Wordplay: Respect

Words are the widgets of my business, the business of writing, of communicating ideas and stimulating thought in readers. These days, writers can also expect to initiate dialogue, though even with enabled comments, readers are slow to respond directly. Still, you assume that having read the words, some readers will eventually respond. So from time to time I will use this forum to discuss my thoughts and feelings about the way our language is evolving and the effects the words we use might have on the way we think and act. Reader response is invited.

Languages will change as their speakers evolve; this is necessary and natural. Consider the word ‘Respect’. Everyone has a definition of that word and much conflict has ensued. My dictionary (New Oxford American of 2010) asserts that the word entails deep admiration for someone’s abilities or achievements but in common usage the depth of the word seems to have been lost.

Here’s a quote from a well-meaning post that nevertheless subscribes to the weakened definition of the word, that we’ve all come to accept.

Due regard means paying attention to another person’s beliefs. To regard something is to look at it. The Latin origin of the word respect also means Languages will change as their speakers evolve; this is necessary and natural. “to look back.” Respect is just observation. To respect a belief is to observe it — to acknowledge its existence.

So the word respect doesn’t actually pack a lot of punch. It really just means looking at another person’s beliefs. You don’t have to like those beliefs. You may even think they’re stupid. But you can still respect someone’s beliefs merely by acknowledging that such beliefs exist. That a pretty low bar, wouldn’t you say? [sic]

June 12, 2014 by Steve Pavlina

This loss of meaning, this reduction in the power and reach of the word, is the kind of thing George Orwell wrote about so eloquently and the harm that it does is something that I witnessed over and over again in the schools I’ve worked in.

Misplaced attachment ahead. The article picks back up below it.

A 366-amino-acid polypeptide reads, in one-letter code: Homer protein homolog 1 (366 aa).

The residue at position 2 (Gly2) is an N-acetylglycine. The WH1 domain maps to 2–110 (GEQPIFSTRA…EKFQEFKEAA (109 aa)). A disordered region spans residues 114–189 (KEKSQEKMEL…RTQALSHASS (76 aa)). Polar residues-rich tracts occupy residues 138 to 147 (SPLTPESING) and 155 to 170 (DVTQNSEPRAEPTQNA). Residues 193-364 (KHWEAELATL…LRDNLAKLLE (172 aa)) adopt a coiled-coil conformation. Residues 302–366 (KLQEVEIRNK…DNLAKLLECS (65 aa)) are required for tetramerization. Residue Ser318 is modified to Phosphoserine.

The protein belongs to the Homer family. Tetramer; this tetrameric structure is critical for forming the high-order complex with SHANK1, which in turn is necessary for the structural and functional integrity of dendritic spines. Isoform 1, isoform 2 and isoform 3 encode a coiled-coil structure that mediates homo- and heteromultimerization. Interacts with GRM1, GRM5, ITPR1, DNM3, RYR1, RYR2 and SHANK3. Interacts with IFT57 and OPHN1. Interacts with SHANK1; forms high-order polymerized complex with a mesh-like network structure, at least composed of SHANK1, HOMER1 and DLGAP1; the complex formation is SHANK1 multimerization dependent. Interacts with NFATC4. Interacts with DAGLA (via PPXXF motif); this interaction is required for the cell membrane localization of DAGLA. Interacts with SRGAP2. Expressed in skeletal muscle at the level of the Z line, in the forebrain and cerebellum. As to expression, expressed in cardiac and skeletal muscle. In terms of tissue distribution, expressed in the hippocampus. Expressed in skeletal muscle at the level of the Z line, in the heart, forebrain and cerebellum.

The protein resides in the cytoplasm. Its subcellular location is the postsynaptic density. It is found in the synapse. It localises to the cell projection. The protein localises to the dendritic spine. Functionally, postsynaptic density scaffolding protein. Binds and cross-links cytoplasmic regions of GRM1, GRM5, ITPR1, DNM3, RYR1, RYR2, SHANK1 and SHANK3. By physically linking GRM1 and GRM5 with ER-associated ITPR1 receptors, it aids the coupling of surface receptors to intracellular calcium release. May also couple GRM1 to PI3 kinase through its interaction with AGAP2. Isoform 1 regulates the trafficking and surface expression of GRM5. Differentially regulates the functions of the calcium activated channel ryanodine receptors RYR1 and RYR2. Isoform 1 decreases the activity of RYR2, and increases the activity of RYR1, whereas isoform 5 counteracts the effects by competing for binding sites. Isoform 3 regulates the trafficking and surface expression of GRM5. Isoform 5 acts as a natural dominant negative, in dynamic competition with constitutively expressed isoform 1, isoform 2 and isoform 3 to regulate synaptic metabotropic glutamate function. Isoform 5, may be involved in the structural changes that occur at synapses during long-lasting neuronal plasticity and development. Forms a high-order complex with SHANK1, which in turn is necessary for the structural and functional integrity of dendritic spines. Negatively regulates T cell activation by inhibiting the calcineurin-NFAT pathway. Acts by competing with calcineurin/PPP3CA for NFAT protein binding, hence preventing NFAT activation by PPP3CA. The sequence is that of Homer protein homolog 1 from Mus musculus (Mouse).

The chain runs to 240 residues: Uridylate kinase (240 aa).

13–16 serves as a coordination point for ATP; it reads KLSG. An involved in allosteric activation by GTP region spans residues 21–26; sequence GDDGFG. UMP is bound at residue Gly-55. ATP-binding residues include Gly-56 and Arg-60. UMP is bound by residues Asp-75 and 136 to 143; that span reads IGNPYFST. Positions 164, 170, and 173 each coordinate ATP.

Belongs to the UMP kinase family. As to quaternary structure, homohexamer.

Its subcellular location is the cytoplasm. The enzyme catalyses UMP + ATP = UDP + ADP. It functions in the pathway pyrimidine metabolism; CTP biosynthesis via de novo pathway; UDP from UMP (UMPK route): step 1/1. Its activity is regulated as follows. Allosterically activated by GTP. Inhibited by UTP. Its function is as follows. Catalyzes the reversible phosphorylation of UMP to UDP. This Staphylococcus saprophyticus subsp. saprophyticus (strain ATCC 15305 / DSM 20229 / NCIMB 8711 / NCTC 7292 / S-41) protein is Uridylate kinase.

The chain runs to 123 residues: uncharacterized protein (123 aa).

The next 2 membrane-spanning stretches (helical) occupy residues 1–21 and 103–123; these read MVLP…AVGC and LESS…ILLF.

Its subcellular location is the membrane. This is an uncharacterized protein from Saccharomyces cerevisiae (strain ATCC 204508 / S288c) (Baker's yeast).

The particular example, ‘Respect’, that I’ve chosen to focus on in this piece is one that’s common and commonly dangerous to young people. A fight was often the result of confusion over the way ‘Respect’ was accorded or denied in the interactions among students; out on the streets these fights sometimes involved weapons and fatalities.

Like Orwell, I see language as both expressive and formative. The ‘locker-room talk’ of adolescent boys is for many the source of the misguided ideas they take into adulthood. The insulting language of the jokes that we snigger over in private passes slowly into the mainstream current of our culture. It’s intellectual poison.

Americans don’t like being told how to behave or talk. The venerated idea of Free Speech is rightly a principle of American Freedom and Democracy. But confusing Free Speech with ignorant twaddle is going to do us all a lot of harm, destroying America’s Greatness with an efficiency that no Terrorist could hope to achieve. Those who would make America Great again need to recognize that common respect involves more than simple recognition of the right of the other to exist.

We have to remember and re-learn how to be excellent to each other.


About neiladaniel

Self published writer of sci-fi, fantasy, poetry, so far.
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